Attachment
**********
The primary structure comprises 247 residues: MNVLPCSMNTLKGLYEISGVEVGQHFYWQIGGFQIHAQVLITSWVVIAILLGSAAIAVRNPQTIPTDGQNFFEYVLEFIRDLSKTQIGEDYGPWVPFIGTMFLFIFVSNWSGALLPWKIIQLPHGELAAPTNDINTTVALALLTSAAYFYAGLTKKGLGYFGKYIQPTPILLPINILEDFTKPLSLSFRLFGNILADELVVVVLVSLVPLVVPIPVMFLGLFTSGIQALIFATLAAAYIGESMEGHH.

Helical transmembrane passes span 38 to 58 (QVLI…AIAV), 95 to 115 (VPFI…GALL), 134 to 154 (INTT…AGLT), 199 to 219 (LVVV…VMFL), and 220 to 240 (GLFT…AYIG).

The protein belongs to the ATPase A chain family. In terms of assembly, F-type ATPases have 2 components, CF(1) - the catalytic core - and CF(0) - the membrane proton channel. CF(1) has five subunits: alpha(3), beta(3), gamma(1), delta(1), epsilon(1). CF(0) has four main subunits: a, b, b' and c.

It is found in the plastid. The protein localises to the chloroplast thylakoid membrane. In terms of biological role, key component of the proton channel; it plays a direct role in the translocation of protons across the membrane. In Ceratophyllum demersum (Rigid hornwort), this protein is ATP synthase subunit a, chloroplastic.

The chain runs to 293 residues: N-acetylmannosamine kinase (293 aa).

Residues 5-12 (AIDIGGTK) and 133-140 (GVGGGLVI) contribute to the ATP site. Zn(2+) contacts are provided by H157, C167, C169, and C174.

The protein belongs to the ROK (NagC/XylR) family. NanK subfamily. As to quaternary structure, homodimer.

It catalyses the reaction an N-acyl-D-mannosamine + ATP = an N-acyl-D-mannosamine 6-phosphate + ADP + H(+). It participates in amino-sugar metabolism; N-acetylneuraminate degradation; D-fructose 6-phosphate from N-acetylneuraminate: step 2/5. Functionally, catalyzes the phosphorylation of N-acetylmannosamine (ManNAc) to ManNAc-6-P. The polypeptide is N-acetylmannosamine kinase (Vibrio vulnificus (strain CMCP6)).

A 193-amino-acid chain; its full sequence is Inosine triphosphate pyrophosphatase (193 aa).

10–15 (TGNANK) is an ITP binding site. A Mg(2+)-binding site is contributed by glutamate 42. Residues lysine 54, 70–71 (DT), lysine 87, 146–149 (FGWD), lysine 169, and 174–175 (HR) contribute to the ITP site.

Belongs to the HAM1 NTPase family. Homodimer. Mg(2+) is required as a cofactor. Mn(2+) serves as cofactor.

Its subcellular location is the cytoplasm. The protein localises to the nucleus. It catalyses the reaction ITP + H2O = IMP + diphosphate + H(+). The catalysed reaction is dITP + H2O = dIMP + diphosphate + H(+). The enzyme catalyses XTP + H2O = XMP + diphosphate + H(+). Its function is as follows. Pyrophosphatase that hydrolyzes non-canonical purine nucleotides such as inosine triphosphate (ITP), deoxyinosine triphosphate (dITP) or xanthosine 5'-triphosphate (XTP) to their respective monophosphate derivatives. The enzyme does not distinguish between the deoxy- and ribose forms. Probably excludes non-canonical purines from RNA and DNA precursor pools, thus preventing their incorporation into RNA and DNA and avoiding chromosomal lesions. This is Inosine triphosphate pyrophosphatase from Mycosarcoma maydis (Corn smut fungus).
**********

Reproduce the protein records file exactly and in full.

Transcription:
The primary structure comprises 247 residues: MNVLPCSMNTLKGLYEISGVEVGQHFYWQIGGFQIHAQVLITSWVVIAILLGSAAIAVRNPQTIPTDGQNFFEYVLEFIRDLSKTQIGEDYGPWVPFIGTMFLFIFVSNWSGALLPWKIIQLPHGELAAPTNDINTTVALALLTSAAYFYAGLTKKGLGYFGKYIQPTPILLPINILEDFTKPLSLSFRLFGNILADELVVVVLVSLVPLVVPIPVMFLGLFTSGIQALIFATLAAAYIGESMEGHH.

Helical transmembrane passes span 38 to 58 (QVLI…AIAV), 95 to 115 (VPFI…GALL), 134 to 154 (INTT…AGLT), 199 to 219 (LVVV…VMFL), and 220 to 240 (GLFT…AYIG).

The protein belongs to the ATPase A chain family. In terms of assembly, F-type ATPases have 2 components, CF(1) - the catalytic core - and CF(0) - the membrane proton channel. CF(1) has five subunits: alpha(3), beta(3), gamma(1), delta(1), epsilon(1). CF(0) has four main subunits: a, b, b' and c.

It is found in the plastid. The protein localises to the chloroplast thylakoid membrane. In terms of biological role, key component of the proton channel; it plays a direct role in the translocation of protons across the membrane. In Ceratophyllum demersum (Rigid hornwort), this protein is ATP synthase subunit a, chloroplastic.

The chain runs to 293 residues: N-acetylmannosamine kinase (293 aa).

Residues 5-12 (AIDIGGTK) and 133-140 (GVGGGLVI) contribute to the ATP site. Zn(2+) contacts are provided by H157, C167, C169, and C174.

The protein belongs to the ROK (NagC/XylR) family. NanK subfamily. As to quaternary structure, homodimer.

It catalyses the reaction an N-acyl-D-mannosamine + ATP = an N-acyl-D-mannosamine 6-phosphate + ADP + H(+). It participates in amino-sugar metabolism; N-acetylneuraminate degradation; D-fructose 6-phosphate from N-acetylneuraminate: step 2/5. Functionally, catalyzes the phosphorylation of N-acetylmannosamine (ManNAc) to ManNAc-6-P. The polypeptide is N-acetylmannosamine kinase (Vibrio vulnificus (strain CMCP6)).

A 193-amino-acid chain; its full sequence is Inosine triphosphate pyrophosphatase (193 aa).

10–15 (TGNANK) is an ITP binding site. A Mg(2+)-binding site is contributed by glutamate 42. Residues lysine 54, 70–71 (DT), lysine 87, 146–149 (FGWD), lysine 169, and 174–175 (HR) contribute to the ITP site.

Belongs to the HAM1 NTPase family. Homodimer. Mg(2+) is required as a cofactor. Mn(2+) serves as cofactor.

Its subcellular location is the cytoplasm. The protein localises to the nucleus. It catalyses the reaction ITP + H2O = IMP + diphosphate + H(+). The catalysed reaction is dITP + H2O = dIMP + diphosphate + H(+). The enzyme catalyses XTP + H2O = XMP + diphosphate + H(+). Its function is as follows. Pyrophosphatase that hydrolyzes non-canonical purine nucleotides such as inosine triphosphate (ITP), deoxyinosine triphosphate (dITP) or xanthosine 5'-triphosphate (XTP) to their respective monophosphate derivatives. The enzyme does not distinguish between the deoxy- and ribose forms. Probably excludes non-canonical purines from RNA and DNA precursor pools, thus preventing their incorporation into RNA and DNA and avoiding chromosomal lesions. This is Inosine triphosphate pyrophosphatase from Mycosarcoma maydis (Corn smut fungus).